The Increasingly Limited Digital Release


Having the option of downloading games for purchase is convenient, provided one has a connection that can handle the increasing sizes of games, but it’s also pulled up a major inconvenience in that this increased availability is fully at the lack of mercy of publishers. Of course, this doesn’t just apply to games, but it seems to come up the most in that field. While subscription services seem to have a regular mindset of rotating out different works depending on popularity and rights expiration, the main thing about games being pulled completely from digital stores is that they’re not tied to subscriptions, therefore they’re made to be less like a service as streaming services are. However, a digital download service is still a service, whether or not someone is holding onto the data locally.

P.T. is an obvious major example, since it’s a demo for a game that won’t exist and therefore the publisher wanted all traces of it wiped. It can’t even be re-downloaded if it’s uninstalled. Being able to download things previously downloaded or at least added to a library seems like a toss-up between stores after things get pulled from sale. It was a free demo, but this happens for paid items too.

As far as games that are paid for, the biggest examples in these categories involve licensing, either for music, likenesses, or a whole movie. They might eventually get re-released, but there’s no telling if they will be, how long it will take, or how long this renewal will even last. Aside from licensing being even more of a tangle now than it was before when games tended to ship on a disc or some other media, publishers might just take down a game for any arbitrary reason, such as the game having low scores or just not selling well.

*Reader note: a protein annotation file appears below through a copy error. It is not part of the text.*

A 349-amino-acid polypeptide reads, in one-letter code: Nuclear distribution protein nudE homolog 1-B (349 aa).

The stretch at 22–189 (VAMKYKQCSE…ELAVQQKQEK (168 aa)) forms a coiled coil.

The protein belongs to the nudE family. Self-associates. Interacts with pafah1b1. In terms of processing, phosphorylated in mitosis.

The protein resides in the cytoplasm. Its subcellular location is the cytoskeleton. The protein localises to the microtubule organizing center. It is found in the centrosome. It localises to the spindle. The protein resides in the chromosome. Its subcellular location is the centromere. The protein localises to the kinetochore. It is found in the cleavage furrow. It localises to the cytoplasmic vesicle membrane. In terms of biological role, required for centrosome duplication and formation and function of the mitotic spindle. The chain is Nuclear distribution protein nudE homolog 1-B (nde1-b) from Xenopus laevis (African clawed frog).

Then there’s limited-time releases. Lately, this seems to be Nintendo’s thing. For whatever reason, they’ve started having paid re-releases of their games be available for a limited time not only in physical form, but on their digital store as well. It also all ends at the weirdly specific date of March 31, 2021. Why this date? It could be a “fiscal year” thing, since those hardly ever seem to line up with actual years. Maybe they want to boost their numbers in a time with the global economy possibly collapsing, and perhaps society itself along with it. Maybe they’ll even go back on their word, like they did for another free game that was originally said to be available for a short time. Maybe that was an experiment to field having their games be limited release as well, but the difference is that was a free game that isn’t even a big download, so anyone could feel free to download it.